Since September, when Menlo Park police commander Dave Bertini began work as the city's interim human resources director, the city has hired or promoted 31 people, he said.
There are still 27 city staff positions to fill, he said. The city is in the process of hiring people to fill two high-level positions the human resources manager and finance manager and seven other positions.
New hires include office assistants, engineers, assistant engineers, teachers and tree maintenance workers. Nick Pegueros was hired as administrative services director and Justin Murphy was promoted to public works director.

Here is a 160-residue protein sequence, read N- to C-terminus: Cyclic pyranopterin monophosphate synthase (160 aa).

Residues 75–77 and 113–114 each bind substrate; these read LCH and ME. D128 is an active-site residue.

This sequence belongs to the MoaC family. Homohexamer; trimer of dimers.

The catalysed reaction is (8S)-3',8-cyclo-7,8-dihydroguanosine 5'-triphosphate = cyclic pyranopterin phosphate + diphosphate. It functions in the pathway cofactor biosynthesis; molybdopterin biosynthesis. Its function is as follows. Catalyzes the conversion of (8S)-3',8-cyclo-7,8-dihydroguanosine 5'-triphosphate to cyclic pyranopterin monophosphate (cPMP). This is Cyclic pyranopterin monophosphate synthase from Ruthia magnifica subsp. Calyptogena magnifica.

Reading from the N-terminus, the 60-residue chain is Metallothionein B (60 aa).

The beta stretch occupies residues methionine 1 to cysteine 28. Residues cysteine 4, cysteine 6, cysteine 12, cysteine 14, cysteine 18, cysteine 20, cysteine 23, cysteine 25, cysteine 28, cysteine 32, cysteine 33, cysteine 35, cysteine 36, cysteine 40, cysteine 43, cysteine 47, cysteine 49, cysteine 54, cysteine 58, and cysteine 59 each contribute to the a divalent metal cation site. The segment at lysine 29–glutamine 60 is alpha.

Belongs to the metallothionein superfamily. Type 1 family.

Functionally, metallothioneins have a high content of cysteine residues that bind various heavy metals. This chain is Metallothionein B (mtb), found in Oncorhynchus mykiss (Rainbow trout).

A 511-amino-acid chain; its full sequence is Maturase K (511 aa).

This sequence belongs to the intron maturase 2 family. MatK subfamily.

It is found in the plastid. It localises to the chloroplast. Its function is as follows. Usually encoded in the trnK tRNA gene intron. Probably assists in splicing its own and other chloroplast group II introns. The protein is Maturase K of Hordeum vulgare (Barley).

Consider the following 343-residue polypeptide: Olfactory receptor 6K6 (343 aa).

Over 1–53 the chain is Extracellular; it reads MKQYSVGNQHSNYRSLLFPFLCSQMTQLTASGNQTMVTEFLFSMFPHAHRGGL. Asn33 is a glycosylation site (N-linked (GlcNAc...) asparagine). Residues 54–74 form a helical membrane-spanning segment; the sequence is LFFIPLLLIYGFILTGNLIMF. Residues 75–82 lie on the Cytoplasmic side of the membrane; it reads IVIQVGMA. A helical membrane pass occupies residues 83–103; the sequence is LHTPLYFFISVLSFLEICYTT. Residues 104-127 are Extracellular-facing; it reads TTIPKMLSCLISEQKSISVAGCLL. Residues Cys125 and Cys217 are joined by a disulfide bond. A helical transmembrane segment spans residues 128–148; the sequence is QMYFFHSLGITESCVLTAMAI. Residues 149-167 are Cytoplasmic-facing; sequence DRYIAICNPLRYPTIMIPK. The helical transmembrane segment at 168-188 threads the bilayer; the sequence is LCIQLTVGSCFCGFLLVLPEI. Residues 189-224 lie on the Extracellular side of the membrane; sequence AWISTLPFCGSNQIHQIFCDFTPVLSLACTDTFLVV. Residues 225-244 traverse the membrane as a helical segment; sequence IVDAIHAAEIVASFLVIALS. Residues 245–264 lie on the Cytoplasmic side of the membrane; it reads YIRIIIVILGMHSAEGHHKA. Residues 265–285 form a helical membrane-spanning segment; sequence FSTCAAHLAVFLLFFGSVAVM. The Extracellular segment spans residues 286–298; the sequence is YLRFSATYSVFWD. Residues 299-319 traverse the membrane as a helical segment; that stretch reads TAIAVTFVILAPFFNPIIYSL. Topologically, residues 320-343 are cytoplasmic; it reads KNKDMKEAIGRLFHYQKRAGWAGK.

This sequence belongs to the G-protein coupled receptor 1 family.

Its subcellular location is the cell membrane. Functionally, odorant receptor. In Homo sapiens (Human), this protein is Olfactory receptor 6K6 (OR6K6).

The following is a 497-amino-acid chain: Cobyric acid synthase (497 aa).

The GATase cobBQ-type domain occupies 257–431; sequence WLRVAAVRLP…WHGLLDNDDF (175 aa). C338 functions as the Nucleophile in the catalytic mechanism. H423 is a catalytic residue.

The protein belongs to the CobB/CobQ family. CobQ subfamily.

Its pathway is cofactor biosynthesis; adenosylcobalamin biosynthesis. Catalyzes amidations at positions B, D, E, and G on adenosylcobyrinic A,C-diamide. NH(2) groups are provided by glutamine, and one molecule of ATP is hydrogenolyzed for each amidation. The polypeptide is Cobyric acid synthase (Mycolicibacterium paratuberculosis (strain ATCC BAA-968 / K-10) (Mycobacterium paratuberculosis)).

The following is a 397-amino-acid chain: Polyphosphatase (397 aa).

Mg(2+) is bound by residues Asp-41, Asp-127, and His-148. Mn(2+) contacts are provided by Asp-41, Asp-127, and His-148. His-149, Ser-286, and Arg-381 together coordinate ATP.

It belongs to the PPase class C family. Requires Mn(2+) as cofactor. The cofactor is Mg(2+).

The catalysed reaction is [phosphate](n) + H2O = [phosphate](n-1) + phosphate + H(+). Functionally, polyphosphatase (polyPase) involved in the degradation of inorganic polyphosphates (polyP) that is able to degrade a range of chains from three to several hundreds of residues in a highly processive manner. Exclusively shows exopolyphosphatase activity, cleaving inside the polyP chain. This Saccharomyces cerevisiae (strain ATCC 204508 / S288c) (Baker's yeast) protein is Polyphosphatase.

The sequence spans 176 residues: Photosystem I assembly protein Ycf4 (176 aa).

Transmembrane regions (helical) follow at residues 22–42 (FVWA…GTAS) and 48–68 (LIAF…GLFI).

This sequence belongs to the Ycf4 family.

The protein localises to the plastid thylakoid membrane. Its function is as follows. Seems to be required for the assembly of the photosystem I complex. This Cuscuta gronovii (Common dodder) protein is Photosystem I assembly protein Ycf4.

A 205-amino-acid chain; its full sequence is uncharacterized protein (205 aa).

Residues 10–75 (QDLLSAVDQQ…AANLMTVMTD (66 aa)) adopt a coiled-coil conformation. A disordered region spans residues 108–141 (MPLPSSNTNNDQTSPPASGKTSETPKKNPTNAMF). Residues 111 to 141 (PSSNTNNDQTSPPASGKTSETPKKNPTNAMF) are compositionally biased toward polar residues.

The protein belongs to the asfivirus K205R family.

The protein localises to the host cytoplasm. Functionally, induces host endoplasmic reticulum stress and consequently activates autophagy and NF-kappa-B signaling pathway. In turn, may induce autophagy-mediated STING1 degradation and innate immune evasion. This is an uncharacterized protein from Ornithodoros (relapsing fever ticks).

Key challenges are making it difficult to fill city jobs, Mr. Bertini said.
First, he said, it's hard to find people with enough experience, especially in planning and public works.
Second, given the high cost of housing in the Menlo Park area, it can be difficult to find people willing to make a long commute from areas where they can afford to live. This is especially true for jobs like building inspectors and tree maintenance workers.
"On the amount of money we pay," he said, "people can't afford to live around here. They have to end up commuting really far."
Finally, people who do have experience in other cities are wary of relocating due to the California Public Employees' Pension Reform Act, which took effect in 2013 and changed the way that public employees receive retirement benefits. He said some job candidates decided not to accept a position when they learned that the retirement "tier" at which they accrue pension funds would not transfer to a Menlo Park job.